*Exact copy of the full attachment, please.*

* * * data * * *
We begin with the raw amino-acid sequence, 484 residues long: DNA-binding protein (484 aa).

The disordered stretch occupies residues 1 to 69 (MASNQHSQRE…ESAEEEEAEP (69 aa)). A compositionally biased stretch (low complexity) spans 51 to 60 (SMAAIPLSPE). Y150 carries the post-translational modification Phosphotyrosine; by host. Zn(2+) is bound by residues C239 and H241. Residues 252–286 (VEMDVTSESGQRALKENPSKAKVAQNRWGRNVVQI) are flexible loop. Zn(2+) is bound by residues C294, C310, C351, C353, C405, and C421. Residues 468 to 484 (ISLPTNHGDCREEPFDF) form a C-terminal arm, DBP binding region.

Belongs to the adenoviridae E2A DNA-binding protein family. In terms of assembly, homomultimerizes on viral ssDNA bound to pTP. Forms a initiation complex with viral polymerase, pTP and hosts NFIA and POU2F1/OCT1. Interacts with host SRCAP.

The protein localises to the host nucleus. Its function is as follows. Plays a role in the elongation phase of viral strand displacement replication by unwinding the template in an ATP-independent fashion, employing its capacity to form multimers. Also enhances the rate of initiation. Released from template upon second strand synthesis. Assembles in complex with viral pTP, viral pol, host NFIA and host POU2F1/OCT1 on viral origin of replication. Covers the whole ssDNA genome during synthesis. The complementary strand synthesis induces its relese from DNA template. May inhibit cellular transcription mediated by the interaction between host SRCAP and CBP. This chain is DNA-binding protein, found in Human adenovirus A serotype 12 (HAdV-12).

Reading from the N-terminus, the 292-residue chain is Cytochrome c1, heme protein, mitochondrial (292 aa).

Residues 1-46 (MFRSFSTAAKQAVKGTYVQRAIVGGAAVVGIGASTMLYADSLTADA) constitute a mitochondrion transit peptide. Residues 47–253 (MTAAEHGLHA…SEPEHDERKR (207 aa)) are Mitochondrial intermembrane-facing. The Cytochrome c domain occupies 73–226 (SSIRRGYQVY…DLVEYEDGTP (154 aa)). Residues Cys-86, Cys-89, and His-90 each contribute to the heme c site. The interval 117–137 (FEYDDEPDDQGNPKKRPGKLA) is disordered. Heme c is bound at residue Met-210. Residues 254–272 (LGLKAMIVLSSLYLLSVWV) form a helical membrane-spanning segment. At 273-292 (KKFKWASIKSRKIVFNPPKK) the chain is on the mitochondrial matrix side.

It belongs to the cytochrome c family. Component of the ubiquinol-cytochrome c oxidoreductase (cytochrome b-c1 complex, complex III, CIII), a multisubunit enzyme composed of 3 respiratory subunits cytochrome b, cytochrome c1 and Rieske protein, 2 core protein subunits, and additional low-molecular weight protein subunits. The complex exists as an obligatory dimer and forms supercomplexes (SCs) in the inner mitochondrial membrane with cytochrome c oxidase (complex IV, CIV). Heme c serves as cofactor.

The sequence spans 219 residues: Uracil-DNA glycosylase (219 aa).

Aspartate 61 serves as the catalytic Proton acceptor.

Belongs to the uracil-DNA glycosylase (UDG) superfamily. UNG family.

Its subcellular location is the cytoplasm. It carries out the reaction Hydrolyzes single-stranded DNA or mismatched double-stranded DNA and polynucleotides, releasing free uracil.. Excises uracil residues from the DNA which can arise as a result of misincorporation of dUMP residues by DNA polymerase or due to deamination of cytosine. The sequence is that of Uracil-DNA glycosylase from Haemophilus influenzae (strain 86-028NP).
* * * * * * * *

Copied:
We begin with the raw amino-acid sequence, 484 residues long: DNA-binding protein (484 aa).

The disordered stretch occupies residues 1 to 69 (MASNQHSQRE…ESAEEEEAEP (69 aa)). A compositionally biased stretch (low complexity) spans 51 to 60 (SMAAIPLSPE). Y150 carries the post-translational modification Phosphotyrosine; by host. Zn(2+) is bound by residues C239 and H241. Residues 252–286 (VEMDVTSESGQRALKENPSKAKVAQNRWGRNVVQI) are flexible loop. Zn(2+) is bound by residues C294, C310, C351, C353, C405, and C421. Residues 468 to 484 (ISLPTNHGDCREEPFDF) form a C-terminal arm, DBP binding region.

Belongs to the adenoviridae E2A DNA-binding protein family. In terms of assembly, homomultimerizes on viral ssDNA bound to pTP. Forms a initiation complex with viral polymerase, pTP and hosts NFIA and POU2F1/OCT1. Interacts with host SRCAP.

The protein localises to the host nucleus. Its function is as follows. Plays a role in the elongation phase of viral strand displacement replication by unwinding the template in an ATP-independent fashion, employing its capacity to form multimers. Also enhances the rate of initiation. Released from template upon second strand synthesis. Assembles in complex with viral pTP, viral pol, host NFIA and host POU2F1/OCT1 on viral origin of replication. Covers the whole ssDNA genome during synthesis. The complementary strand synthesis induces its relese from DNA template. May inhibit cellular transcription mediated by the interaction between host SRCAP and CBP. This chain is DNA-binding protein, found in Human adenovirus A serotype 12 (HAdV-12).

Reading from the N-terminus, the 292-residue chain is Cytochrome c1, heme protein, mitochondrial (292 aa).

Residues 1-46 (MFRSFSTAAKQAVKGTYVQRAIVGGAAVVGIGASTMLYADSLTADA) constitute a mitochondrion transit peptide. Residues 47–253 (MTAAEHGLHA…SEPEHDERKR (207 aa)) are Mitochondrial intermembrane-facing. The Cytochrome c domain occupies 73–226 (SSIRRGYQVY…DLVEYEDGTP (154 aa)). Residues Cys-86, Cys-89, and His-90 each contribute to the heme c site. The interval 117–137 (FEYDDEPDDQGNPKKRPGKLA) is disordered. Heme c is bound at residue Met-210. Residues 254–272 (LGLKAMIVLSSLYLLSVWV) form a helical membrane-spanning segment. At 273-292 (KKFKWASIKSRKIVFNPPKK) the chain is on the mitochondrial matrix side.

It belongs to the cytochrome c family. Component of the ubiquinol-cytochrome c oxidoreductase (cytochrome b-c1 complex, complex III, CIII), a multisubunit enzyme composed of 3 respiratory subunits cytochrome b, cytochrome c1 and Rieske protein, 2 core protein subunits, and additional low-molecular weight protein subunits. The complex exists as an obligatory dimer and forms supercomplexes (SCs) in the inner mitochondrial membrane with cytochrome c oxidase (complex IV, CIV). Heme c serves as cofactor.

The sequence spans 219 residues: Uracil-DNA glycosylase (219 aa).

Aspartate 61 serves as the catalytic Proton acceptor.

Belongs to the uracil-DNA glycosylase (UDG) superfamily. UNG family.

Its subcellular location is the cytoplasm. It carries out the reaction Hydrolyzes single-stranded DNA or mismatched double-stranded DNA and polynucleotides, releasing free uracil.. Excises uracil residues from the DNA which can arise as a result of misincorporation of dUMP residues by DNA polymerase or due to deamination of cytosine. The sequence is that of Uracil-DNA glycosylase from Haemophilus influenzae (strain 86-028NP).